Does Inequality Promote Skyscrapers?
It's not an accident that China and New York City, which have perhaps the greatest distance between their rich and poor, also lead the world in skyscraper construction.
Like tall, new, elegantly dressed kids in class, they poke their shoulders and heads above their classmates, peering out over and into Central Park. There is the just-completed One57, a 1,004-foot-tall building where a duplex inside its shimmering, multicolored glass walls costs $90 million. There’s the under-construction 432 Park, designed by South American architect Rafael Viñoly, whose top floor at 1,398 feet will be higher than that of the Empire State Building’s. And there’s the planned 1,550-foot Nordstrom Tower, where the luxury department store will take up the first eight floors and residences most of the rest.
It’s the latest trend in New York City: “super tall” residential skyscrapers. A half dozen or so, maybe more, are going up, and they are remaking the city’s skyline. Not many other American cities are joining New York in this trend, but it’s a different story across the waters.
Skyscraper construction has exploded over the last decade, particularly in Asia and the Middle East. China now has more than 1,200 skyscrapers, according to the nonprofit Council on Tall Buildings and Urban Habitat. These include close to 300 giants more than 200 meters high (656 feet) and 24 super tall ones that are more than 300 meters tall, roughly 1,000 feet. In the United Arab Emirates, a country of just 8 million people, there are more than 250 skyscrapers, of which 20 are super tall ones. Most of them are in the emirate of Dubai, including the Burj Khalifa, the tallest building in the world.
By comparison, the United States has 900 skyscrapers. These include 163 above 200 meters and 14 super tall ones. (These figures do not include those under construction.)
As these buildings have shot upward, something else has too, something perhaps less awe-inspiring than a quarter mile of glass: inequality of income and wealth. In the United States, it’s an ongoing political debate about whether this matters and what to do about it. There are different ways to measure income and wealth inequality, but by any measure, places like China and Dubai rank extremely high in it.
In China, the richest 10 percent make 21 times more than the poorest 10 percent, according to United Nations statistics. In the United States, that number is 16 times. In Germany it’s 7 times, and in Japan, it’s 4.5 times. Germany and Japan have few skyscrapers. China and the United States have a lot. Is it any accident then that China and New York City, which have perhaps the greatest distance between their rich and poor, also lead the world in skyscraper construction?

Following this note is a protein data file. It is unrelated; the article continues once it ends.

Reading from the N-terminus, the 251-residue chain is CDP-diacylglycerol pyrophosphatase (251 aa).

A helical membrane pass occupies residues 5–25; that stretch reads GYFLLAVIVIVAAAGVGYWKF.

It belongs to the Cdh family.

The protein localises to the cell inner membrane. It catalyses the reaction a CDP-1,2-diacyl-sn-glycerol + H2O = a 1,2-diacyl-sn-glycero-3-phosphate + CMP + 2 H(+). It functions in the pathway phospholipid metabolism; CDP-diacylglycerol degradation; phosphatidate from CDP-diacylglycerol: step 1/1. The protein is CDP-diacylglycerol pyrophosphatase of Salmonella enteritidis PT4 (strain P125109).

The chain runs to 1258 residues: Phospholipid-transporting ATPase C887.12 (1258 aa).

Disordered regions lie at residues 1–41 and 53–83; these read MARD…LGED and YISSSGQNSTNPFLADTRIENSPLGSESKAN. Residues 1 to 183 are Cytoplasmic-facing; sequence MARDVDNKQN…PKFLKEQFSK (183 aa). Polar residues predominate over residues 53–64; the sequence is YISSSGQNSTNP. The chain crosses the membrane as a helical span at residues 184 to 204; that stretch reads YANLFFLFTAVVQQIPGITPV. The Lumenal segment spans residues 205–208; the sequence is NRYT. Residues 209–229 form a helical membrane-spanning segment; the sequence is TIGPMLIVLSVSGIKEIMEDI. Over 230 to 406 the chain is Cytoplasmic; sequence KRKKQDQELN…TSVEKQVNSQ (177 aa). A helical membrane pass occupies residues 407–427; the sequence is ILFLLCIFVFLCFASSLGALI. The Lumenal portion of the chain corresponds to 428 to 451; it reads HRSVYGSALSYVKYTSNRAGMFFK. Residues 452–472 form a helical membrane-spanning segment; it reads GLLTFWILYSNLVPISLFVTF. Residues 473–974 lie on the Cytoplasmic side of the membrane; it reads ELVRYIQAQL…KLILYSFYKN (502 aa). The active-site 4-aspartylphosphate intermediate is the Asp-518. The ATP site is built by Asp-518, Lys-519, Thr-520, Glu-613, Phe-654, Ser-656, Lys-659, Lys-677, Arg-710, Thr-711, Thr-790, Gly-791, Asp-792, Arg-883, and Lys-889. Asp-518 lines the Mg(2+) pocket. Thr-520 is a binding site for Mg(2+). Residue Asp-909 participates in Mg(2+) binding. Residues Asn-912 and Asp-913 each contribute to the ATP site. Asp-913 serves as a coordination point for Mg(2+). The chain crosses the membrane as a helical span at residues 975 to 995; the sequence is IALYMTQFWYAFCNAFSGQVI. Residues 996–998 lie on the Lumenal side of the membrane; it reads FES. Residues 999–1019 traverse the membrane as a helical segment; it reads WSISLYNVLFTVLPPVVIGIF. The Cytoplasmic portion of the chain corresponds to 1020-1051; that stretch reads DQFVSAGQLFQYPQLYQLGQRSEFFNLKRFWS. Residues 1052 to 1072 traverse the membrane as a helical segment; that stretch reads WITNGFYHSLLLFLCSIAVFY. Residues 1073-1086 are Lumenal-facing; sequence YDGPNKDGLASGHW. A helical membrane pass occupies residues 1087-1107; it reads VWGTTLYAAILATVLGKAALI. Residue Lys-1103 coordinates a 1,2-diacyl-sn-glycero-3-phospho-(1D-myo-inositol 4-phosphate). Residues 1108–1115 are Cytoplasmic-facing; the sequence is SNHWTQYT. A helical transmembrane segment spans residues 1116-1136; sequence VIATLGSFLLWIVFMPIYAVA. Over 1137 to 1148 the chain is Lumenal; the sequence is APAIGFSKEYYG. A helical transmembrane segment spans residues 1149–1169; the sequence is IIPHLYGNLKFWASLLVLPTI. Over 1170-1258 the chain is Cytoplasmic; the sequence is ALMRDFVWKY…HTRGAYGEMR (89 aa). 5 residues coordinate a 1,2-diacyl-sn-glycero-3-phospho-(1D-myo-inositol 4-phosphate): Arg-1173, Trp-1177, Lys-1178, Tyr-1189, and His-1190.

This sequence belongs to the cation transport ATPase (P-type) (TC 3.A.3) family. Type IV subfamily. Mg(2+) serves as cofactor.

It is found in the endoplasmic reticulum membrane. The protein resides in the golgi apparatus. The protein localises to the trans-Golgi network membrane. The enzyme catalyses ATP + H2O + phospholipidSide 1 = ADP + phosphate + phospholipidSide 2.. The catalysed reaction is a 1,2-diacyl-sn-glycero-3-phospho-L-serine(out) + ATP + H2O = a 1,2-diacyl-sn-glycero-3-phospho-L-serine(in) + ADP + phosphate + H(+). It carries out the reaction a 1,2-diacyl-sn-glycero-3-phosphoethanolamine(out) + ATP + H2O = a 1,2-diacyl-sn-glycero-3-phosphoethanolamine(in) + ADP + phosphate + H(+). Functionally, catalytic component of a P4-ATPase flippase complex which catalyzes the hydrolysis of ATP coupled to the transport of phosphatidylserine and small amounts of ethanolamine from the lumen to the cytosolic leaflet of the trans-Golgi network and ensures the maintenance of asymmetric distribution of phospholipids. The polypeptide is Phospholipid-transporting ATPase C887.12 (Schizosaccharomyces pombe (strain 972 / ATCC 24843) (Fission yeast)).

I don’t think it is. I first wrote about this issue back in 2006, and what I noticed then was that nations that have relatively equitable incomes, much more so than the United States, have few skyscrapers, whereas nations with great wealth and great poverty have more.
I believe a city’s skyline is a physical portrait of the distribution of wealth and thus political power in a society. For example, cities and countries where the middle and lower classes have more political power tend to regulate skyscrapers out of existence. As cool as 1,000-foot buildings may look, they don’t make particularly good neighbors. They blot out light and air to surrounding properties, and with them usually comes soaring real estate values.
But these are just theories. Can they be supported by evidence?
Jason Barr, an economist at Rutgers who was intrigued by my initial essay, has been collecting and analyzing data on the subject over the last few years. His work is not finished, but his latest findings suggests that there is a correlation between super tall skyscraper construction in New York City over the last century and years when the top 1 percent garnered the largest share of national wealth. For instance, inequality hit a peak in the late 1920s—when the Chrysler and Empire State buildings went up—and in the current decade, which is also witnessing a new round of skyscrapers.
Barr has also found evidence that doesn’t fit my theory. Brazil, like China and New York, has great income inequality and relatively high wealth, but few skyscrapers. “There is this desire to really stand out,” Barr says. “That doesn’t seem to exist as much in some countries, and really seems to exist in others. I don’t know what to tie it to yet.”
Whatever the cause, the new skyscrapers in New York elicit awe and a bit of joy in me. They are stunning to look at from the greenery of Central Park. At the same time, it saddens me to think that the best apartments, those in the sky, will probably be empty most of the time.
As with the chateaus of France centuries ago or the great mansions of Newport, R.I., in the late 1800s, families that can afford multimillion dollar apartments usually own many homes, and occupy them briefly.
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